Press and Media


9 July 2021

Building Safety Bill Places New Regulator at Heart of Safety

The UK Government published its Building Safety Bill (England & Wales) this week to deliver far-reaching changes to the way high rise high rise residential buildings’ are built and managed.

Published on Monday July 5th, the law will retrospectively give every homeowner an extended claim period under the Defective Premises Act from 6 to 15 years.

In addition, the bill will offer:

  • more power to residents and leaseholders on safety issues, with tougher sanctions on industry to hold them to account and ensure people are safer in their homes.
  • more redress for homeowners against safety defects through the New Homes Ombudsman
  • more rights, powers and protections for residents living in high rise buildings; with building owners accountable to residents and a new regulator

Housing Secretary Rt Hon Robert Jenrick MP said ‘This Bill will ensure high standards of safety for people’s homes, and in particular for high rise buildings, with a new regulator providing essential oversight at every stage of a building’s lifecycle, from design, construction, completion to occupation.
The new building safety regime will be a proportionate one, ensuring those buildings requiring remediation are brought to an acceptable standard of safety swiftly, and reassuring the vast majority of residents and leaseholders in those buildings that their homes are safe.’

Download UK gov pdf Explainer

View UK gov new release

‘The new Building Safety Bill brings in a new focus on safety, quality, sustainability and competence for high rise residential buildings. All parties including the Building Safety Regulator will have access to the data on relevant aspects of the building. Our focus within TUV SUD aligns with that ethos, we help our clients define, collate, analyse, and host their data to create the golden thread of information for their building’s / asset’s.’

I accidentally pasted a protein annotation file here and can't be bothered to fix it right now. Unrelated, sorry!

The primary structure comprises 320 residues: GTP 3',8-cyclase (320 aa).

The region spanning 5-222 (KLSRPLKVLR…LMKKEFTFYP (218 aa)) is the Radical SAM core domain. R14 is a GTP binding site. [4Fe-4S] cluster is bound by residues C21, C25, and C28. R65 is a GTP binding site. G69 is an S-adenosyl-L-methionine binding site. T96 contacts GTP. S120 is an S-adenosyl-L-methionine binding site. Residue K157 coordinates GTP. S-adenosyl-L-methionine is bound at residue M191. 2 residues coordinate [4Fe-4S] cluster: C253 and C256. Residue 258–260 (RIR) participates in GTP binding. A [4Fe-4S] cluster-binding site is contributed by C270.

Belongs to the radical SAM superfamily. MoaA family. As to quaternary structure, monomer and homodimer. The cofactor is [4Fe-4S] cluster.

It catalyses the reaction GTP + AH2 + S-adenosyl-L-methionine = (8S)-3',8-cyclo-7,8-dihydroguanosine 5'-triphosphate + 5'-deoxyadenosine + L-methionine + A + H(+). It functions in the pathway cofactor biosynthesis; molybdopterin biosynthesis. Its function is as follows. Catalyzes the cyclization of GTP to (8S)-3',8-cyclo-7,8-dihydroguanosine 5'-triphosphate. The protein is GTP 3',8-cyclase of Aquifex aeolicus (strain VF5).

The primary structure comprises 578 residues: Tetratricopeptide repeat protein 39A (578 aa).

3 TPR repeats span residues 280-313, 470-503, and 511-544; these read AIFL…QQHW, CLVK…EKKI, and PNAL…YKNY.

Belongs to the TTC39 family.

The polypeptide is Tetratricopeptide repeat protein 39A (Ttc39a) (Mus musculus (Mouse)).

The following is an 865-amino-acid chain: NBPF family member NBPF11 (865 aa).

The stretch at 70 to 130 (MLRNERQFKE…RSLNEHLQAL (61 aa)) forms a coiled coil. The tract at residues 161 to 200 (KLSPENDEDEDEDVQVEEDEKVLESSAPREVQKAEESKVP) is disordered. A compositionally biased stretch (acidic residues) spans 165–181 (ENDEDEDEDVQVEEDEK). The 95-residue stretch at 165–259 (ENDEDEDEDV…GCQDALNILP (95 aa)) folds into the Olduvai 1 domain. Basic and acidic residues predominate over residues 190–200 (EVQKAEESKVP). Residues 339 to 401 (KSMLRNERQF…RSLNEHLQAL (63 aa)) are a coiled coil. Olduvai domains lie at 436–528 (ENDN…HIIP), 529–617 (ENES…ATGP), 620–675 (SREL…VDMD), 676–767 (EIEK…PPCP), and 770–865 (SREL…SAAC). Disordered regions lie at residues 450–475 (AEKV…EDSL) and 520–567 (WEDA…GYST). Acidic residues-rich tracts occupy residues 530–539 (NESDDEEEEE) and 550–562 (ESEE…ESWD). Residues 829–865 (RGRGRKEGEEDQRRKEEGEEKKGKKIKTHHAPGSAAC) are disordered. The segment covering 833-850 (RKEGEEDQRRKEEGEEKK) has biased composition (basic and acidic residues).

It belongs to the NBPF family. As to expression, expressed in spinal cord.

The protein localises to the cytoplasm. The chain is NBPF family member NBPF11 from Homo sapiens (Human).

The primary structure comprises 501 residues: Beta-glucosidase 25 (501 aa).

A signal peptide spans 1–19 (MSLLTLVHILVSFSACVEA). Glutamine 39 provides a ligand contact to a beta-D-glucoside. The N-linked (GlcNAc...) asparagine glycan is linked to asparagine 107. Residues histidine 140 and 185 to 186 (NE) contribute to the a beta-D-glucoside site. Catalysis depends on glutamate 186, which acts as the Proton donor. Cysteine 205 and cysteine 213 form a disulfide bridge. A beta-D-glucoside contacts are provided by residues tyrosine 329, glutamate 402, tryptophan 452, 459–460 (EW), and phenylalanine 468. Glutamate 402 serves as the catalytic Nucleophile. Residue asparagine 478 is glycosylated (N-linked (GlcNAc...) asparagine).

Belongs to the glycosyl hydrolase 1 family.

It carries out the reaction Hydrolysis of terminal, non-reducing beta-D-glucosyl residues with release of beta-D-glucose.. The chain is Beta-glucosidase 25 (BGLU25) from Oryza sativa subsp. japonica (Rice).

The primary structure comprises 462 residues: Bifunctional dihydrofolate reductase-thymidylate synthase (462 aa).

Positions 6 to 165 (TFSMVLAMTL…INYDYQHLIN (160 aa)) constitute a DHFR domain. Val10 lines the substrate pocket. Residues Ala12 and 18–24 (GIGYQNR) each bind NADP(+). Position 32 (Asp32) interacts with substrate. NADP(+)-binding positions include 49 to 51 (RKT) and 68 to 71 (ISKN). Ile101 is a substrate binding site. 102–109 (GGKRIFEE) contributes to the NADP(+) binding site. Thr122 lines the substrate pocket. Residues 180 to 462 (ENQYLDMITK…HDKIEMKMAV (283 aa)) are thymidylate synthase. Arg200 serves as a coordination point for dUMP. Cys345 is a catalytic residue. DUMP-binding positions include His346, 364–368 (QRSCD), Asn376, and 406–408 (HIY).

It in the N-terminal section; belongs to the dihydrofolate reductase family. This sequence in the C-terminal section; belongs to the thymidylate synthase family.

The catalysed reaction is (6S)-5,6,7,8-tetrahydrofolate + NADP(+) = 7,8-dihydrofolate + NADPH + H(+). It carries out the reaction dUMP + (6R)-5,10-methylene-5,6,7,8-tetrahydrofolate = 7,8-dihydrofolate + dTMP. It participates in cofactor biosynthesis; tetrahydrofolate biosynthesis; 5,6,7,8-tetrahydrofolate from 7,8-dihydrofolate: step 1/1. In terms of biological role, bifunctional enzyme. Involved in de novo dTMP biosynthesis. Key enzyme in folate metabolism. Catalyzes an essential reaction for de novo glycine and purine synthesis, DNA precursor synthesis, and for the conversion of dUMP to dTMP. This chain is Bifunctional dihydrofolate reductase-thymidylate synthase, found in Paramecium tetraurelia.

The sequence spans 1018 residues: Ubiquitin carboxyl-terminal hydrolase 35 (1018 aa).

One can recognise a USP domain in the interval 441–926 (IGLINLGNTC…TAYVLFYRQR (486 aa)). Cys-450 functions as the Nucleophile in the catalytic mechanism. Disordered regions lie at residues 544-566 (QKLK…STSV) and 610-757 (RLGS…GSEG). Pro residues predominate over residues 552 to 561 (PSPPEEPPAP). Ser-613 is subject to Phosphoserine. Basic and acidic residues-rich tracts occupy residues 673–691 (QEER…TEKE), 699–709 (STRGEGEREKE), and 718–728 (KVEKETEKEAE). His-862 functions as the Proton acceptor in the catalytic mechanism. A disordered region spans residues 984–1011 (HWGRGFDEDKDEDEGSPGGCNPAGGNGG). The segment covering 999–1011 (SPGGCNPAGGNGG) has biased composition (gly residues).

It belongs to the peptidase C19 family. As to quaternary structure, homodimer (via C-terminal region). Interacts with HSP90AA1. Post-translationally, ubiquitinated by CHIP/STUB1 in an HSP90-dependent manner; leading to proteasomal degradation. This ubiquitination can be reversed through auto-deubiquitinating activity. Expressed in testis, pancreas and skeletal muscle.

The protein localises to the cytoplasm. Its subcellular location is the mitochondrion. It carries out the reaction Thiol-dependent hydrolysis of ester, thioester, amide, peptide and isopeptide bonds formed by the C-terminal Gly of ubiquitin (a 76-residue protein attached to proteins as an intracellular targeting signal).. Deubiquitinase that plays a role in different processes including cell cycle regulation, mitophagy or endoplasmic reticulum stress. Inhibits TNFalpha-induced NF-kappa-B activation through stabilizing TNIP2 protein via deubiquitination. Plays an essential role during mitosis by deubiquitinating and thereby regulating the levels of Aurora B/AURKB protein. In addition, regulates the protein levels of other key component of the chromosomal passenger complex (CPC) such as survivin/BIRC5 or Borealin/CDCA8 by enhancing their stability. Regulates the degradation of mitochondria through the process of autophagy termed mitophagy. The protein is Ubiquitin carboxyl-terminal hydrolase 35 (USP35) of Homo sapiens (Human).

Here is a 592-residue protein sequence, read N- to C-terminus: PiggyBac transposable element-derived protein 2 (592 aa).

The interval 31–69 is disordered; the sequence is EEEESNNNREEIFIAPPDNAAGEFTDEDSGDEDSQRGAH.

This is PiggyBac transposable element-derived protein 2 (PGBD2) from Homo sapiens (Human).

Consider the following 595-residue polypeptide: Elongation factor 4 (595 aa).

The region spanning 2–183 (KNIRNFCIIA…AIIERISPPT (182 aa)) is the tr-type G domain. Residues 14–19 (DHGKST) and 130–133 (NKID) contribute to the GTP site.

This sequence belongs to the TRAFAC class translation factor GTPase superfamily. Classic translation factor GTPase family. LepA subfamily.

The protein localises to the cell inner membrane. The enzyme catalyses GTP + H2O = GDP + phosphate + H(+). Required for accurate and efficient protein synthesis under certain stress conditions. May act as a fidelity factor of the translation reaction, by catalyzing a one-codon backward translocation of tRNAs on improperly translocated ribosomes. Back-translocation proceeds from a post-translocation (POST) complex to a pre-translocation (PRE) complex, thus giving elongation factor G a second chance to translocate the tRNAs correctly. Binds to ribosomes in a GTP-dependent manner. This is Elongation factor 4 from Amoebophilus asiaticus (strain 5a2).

Dave Peacock – Technical Director – Building Advisory Service
UK BIM Alliance & Golden Thread Initiative (GTI)

‘Developers, project managers, designers, contactors, facility managers should give consideration to safe and efficient means (direct hands-on) of accessing the building envelope specifically during post-handover. Lack of appropriate façade access strategy becomes more of a concern when the system(s) is hired, for example mobile elevated platforms or cranes. Such an approach may meet the access requirements during early years of building occupancy but efficiency may get diminished over the years due to surrounding site conditions ‘retrofitted’ on and around the building without forecasting the knock-on effects to the façade cleaning and maintenance regime.’
Mohammed Merchant – Associate Director – Façade Access

Visit here to find out more about our Building Advisory Services

Visit here to find out more about our Façade Access services

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